A brilliant young consultant exhausted from working "crazy hours" died while on duty at his hospital after injecting himself with drugs, an inquest heard today.

Sid Watkins, 44, a paediatrician, worked a nightshift before flying to Germany on a daytime mercy mission, then returned to his hospital half an hour before starting another night duty.

Fellow doctors became worried when he went missing during the evening and failed to answer his bleeper. Colleagues later found the consultant slumped in a lavatory cubicle. Two syringes containing a powerful anaesthetic called fentanyl lay next to his body.

The inquest heard that Dr Watkins, who was often on duty for 80 to100 hours a week, may have used the drug to "escape the pressures of work".

On the morning of March 13, Dr Watkins finished his nightshift at Southampton then set off at 7.30am to collect a poorly baby from Germany. A nurse, Sister Elizabeth Poingdestre, who accompanied him on the trip, told the hearing she was worried because the doctor was "pale and obviously tired".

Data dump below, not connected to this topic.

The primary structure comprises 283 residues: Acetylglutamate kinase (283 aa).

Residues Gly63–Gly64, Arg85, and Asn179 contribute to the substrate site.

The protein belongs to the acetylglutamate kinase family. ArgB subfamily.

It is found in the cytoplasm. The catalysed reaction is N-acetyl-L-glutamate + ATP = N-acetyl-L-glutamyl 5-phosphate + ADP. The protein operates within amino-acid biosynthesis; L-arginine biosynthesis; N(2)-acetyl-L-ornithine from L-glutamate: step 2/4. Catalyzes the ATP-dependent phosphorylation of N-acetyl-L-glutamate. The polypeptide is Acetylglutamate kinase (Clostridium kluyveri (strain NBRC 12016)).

The inquest heard that stocks of fentanyl went missing during the flight from Germany to Edinburgh. Dr Watkins was in charge of all medication on the trip.

There was no evidence he had previously used the drug, a general anaesthetic which is more likely to be fatal if administered quickly without medical assistance. Dr David Rowe, a bio-chemist, told the hearing the drug could have been used "to escape the pressures of work".

The Southampton coroner, Keith Wiseman, recorded a verdict of accidental death. He added: "I'm quite satisfied Dr Watkins did not contemplate taking his own life."

After the inquest, Dr Watkins' wife Camille, who was expecting their third child when he died, said in a statement: "Sid told me a few weeks before he died that he was the happiest he had ever been in his life."